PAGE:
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Fans urged to keep Super Bowl parties from becoming 'super-spreader' events

Some people are scaling back their traditions this year.

LAKEWOOD, Ohio — It is a weekend of firsts.

For the first time, a home team is hosting the Super Bowl, and a woman is officiating it. However, it is also the first Super Bowl to take place in a global pandemic.

The mayors of the battling cities of Kansas City and Tampa Bay have teamed up for a public service announcement urging people to celebrate in small groups. The CDC is advising people to stay home, while Dr. Anthony Fauci has a warning.

"As much fun as it is to get together at a big Super Bowl party, now is not the time to do that," he said.

Mitch Lieberth of Lakewood knows all about big parties, having hosted them for years.

"My parties are normally about 30-40 people," they said.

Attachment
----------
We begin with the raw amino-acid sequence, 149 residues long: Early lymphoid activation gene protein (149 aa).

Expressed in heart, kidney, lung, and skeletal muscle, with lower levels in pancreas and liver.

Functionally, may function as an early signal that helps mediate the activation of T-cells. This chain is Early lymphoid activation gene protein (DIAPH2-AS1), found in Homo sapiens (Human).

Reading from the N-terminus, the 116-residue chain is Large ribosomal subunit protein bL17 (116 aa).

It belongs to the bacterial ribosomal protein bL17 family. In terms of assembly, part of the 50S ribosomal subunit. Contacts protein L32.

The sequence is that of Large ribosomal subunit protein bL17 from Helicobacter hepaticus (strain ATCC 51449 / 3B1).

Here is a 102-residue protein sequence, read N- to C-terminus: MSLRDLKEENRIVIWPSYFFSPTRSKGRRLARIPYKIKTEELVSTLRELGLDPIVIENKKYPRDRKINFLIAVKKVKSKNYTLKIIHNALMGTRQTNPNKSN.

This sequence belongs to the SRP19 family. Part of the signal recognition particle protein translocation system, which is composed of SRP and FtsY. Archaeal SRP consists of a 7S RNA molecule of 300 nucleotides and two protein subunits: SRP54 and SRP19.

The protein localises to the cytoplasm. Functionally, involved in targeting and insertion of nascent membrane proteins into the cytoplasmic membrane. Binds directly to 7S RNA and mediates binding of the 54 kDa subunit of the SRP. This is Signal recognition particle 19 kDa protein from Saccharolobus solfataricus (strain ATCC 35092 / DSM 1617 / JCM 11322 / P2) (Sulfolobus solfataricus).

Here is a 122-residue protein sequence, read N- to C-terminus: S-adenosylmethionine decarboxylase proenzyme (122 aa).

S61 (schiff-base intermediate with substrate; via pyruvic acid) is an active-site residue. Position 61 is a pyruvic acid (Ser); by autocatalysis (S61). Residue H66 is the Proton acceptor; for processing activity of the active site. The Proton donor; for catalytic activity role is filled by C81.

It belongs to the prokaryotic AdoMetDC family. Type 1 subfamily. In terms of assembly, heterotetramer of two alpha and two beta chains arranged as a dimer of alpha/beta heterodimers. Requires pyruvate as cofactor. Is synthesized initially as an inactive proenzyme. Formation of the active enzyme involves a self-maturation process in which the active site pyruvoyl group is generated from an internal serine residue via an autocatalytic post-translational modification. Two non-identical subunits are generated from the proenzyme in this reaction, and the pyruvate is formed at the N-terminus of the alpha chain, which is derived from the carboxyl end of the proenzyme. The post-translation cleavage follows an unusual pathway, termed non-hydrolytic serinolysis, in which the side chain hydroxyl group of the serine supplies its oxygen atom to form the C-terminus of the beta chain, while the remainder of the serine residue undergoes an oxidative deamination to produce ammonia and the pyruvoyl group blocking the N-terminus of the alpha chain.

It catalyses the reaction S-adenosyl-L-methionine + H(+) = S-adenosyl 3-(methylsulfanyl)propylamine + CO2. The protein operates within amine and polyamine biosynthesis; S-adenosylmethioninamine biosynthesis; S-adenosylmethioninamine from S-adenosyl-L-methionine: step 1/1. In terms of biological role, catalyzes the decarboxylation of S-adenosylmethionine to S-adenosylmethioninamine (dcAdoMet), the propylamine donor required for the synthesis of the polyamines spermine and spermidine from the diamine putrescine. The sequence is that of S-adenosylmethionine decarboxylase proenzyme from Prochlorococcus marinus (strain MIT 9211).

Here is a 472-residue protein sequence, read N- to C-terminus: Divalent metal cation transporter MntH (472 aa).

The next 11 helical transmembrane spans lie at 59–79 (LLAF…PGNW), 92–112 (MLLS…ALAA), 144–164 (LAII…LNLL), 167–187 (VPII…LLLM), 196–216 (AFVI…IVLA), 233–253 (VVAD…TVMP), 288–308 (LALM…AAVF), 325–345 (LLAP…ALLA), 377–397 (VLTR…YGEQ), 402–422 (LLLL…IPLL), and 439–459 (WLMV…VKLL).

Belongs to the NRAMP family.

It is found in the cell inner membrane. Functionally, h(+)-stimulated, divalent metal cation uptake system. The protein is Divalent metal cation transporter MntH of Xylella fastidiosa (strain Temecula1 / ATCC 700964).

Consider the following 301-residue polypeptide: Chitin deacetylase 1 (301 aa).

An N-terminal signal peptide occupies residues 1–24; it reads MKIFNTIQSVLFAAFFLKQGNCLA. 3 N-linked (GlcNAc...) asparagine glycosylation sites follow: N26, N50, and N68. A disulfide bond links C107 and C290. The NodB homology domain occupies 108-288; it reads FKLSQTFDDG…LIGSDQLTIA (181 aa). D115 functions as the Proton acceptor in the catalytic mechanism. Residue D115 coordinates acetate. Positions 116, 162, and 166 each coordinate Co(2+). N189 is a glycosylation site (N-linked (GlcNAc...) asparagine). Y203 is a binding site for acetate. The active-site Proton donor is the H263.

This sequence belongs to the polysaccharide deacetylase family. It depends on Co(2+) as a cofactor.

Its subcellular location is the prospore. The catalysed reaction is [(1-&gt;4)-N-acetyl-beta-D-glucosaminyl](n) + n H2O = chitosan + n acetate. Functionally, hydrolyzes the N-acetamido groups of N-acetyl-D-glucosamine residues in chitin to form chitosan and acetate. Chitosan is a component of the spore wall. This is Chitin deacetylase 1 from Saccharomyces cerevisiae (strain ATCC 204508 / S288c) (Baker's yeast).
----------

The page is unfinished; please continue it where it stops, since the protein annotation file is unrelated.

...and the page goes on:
But not this year.

"I’m putting together goody bags for folks who normally come to my party, and I’ll be delivering the goody bags this weekend, Saturday and Sunday," Lieberth told 3News.

The bags are full of candy, soup mix, and things related to pirates and treasure. Even small gatherings may not be the safest play either, as COVID variants believed to be more infectious threaten to encroach on celebrations.

"It’s a perfect storm to have cases spread," Dr. Joseph Allen, director of the Healthy Buildings Program at Harvard University, said. "People who may have gotten lucky having a party like this in the fall are going to find that their luck is running out."

Sunday’s game kicks off at 6:30 p.m. and the curfew for bars and restaurants in Ohio is now 11 p.m. Patrons should be able to watch the entire game out in public, if they choose, but health experts hope they also choose to follow the rules when it comes to masks and safe social distancing.